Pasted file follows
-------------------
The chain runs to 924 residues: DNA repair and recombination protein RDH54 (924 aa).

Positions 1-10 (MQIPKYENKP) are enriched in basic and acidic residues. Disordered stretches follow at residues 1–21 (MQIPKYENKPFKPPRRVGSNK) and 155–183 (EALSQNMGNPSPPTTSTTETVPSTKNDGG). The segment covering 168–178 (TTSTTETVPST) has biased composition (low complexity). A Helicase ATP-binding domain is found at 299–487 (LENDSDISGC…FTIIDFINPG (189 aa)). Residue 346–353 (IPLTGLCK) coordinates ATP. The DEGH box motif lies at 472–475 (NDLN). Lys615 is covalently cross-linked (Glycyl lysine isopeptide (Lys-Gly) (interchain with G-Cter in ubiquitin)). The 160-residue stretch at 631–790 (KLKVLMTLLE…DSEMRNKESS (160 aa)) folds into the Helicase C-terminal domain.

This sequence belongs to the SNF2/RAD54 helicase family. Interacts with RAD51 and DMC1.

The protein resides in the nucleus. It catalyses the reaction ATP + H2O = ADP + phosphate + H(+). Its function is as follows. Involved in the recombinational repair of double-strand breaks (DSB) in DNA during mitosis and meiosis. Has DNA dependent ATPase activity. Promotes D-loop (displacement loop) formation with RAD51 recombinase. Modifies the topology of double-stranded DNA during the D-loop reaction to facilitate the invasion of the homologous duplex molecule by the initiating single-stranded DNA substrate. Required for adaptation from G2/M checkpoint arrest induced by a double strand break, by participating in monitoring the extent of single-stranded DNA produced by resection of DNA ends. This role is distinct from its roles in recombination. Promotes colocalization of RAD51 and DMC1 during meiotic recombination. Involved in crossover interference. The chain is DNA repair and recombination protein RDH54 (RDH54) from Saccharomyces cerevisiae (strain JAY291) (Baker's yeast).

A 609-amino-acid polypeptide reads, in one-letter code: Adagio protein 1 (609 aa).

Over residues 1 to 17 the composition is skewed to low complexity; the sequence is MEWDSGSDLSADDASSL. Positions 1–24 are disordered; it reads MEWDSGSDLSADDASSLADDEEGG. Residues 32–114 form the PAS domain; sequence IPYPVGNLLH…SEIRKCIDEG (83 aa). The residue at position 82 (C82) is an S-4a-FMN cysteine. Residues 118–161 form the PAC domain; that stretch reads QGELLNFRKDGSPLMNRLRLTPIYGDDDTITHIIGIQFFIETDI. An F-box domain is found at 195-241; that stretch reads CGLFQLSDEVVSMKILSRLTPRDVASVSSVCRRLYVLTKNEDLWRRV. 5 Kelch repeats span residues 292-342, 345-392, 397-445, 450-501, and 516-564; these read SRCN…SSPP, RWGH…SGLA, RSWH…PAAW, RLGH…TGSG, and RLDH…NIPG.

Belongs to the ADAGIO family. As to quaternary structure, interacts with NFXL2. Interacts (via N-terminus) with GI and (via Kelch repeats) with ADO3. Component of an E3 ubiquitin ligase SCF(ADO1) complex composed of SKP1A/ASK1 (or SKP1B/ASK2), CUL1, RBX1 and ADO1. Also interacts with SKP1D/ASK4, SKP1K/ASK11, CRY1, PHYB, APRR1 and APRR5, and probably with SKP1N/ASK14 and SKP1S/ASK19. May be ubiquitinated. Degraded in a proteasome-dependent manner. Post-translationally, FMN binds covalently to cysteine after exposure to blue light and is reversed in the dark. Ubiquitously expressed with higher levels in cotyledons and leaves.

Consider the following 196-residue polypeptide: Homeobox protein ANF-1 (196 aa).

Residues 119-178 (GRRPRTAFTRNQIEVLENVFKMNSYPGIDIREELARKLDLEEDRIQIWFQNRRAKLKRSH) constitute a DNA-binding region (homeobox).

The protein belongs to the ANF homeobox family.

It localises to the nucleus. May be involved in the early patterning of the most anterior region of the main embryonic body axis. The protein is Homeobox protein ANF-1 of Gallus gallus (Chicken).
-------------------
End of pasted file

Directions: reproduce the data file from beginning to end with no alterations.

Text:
The chain runs to 924 residues: DNA repair and recombination protein RDH54 (924 aa).

Positions 1-10 (MQIPKYENKP) are enriched in basic and acidic residues. Disordered stretches follow at residues 1–21 (MQIPKYENKPFKPPRRVGSNK) and 155–183 (EALSQNMGNPSPPTTSTTETVPSTKNDGG). The segment covering 168–178 (TTSTTETVPST) has biased composition (low complexity). A Helicase ATP-binding domain is found at 299–487 (LENDSDISGC…FTIIDFINPG (189 aa)). Residue 346–353 (IPLTGLCK) coordinates ATP. The DEGH box motif lies at 472–475 (NDLN). Lys615 is covalently cross-linked (Glycyl lysine isopeptide (Lys-Gly) (interchain with G-Cter in ubiquitin)). The 160-residue stretch at 631–790 (KLKVLMTLLE…DSEMRNKESS (160 aa)) folds into the Helicase C-terminal domain.

This sequence belongs to the SNF2/RAD54 helicase family. Interacts with RAD51 and DMC1.

The protein resides in the nucleus. It catalyses the reaction ATP + H2O = ADP + phosphate + H(+). Its function is as follows. Involved in the recombinational repair of double-strand breaks (DSB) in DNA during mitosis and meiosis. Has DNA dependent ATPase activity. Promotes D-loop (displacement loop) formation with RAD51 recombinase. Modifies the topology of double-stranded DNA during the D-loop reaction to facilitate the invasion of the homologous duplex molecule by the initiating single-stranded DNA substrate. Required for adaptation from G2/M checkpoint arrest induced by a double strand break, by participating in monitoring the extent of single-stranded DNA produced by resection of DNA ends. This role is distinct from its roles in recombination. Promotes colocalization of RAD51 and DMC1 during meiotic recombination. Involved in crossover interference. The chain is DNA repair and recombination protein RDH54 (RDH54) from Saccharomyces cerevisiae (strain JAY291) (Baker's yeast).

A 609-amino-acid polypeptide reads, in one-letter code: Adagio protein 1 (609 aa).

Over residues 1 to 17 the composition is skewed to low complexity; the sequence is MEWDSGSDLSADDASSL. Positions 1–24 are disordered; it reads MEWDSGSDLSADDASSLADDEEGG. Residues 32–114 form the PAS domain; sequence IPYPVGNLLH…SEIRKCIDEG (83 aa). The residue at position 82 (C82) is an S-4a-FMN cysteine. Residues 118–161 form the PAC domain; that stretch reads QGELLNFRKDGSPLMNRLRLTPIYGDDDTITHIIGIQFFIETDI. An F-box domain is found at 195-241; that stretch reads CGLFQLSDEVVSMKILSRLTPRDVASVSSVCRRLYVLTKNEDLWRRV. 5 Kelch repeats span residues 292-342, 345-392, 397-445, 450-501, and 516-564; these read SRCN…SSPP, RWGH…SGLA, RSWH…PAAW, RLGH…TGSG, and RLDH…NIPG.

Belongs to the ADAGIO family. As to quaternary structure, interacts with NFXL2. Interacts (via N-terminus) with GI and (via Kelch repeats) with ADO3. Component of an E3 ubiquitin ligase SCF(ADO1) complex composed of SKP1A/ASK1 (or SKP1B/ASK2), CUL1, RBX1 and ADO1. Also interacts with SKP1D/ASK4, SKP1K/ASK11, CRY1, PHYB, APRR1 and APRR5, and probably with SKP1N/ASK14 and SKP1S/ASK19. May be ubiquitinated. Degraded in a proteasome-dependent manner. Post-translationally, FMN binds covalently to cysteine after exposure to blue light and is reversed in the dark. Ubiquitously expressed with higher levels in cotyledons and leaves.

Consider the following 196-residue polypeptide: Homeobox protein ANF-1 (196 aa).

Residues 119-178 (GRRPRTAFTRNQIEVLENVFKMNSYPGIDIREELARKLDLEEDRIQIWFQNRRAKLKRSH) constitute a DNA-binding region (homeobox).

The protein belongs to the ANF homeobox family.

It localises to the nucleus. May be involved in the early patterning of the most anterior region of the main embryonic body axis. The protein is Homeobox protein ANF-1 of Gallus gallus (Chicken).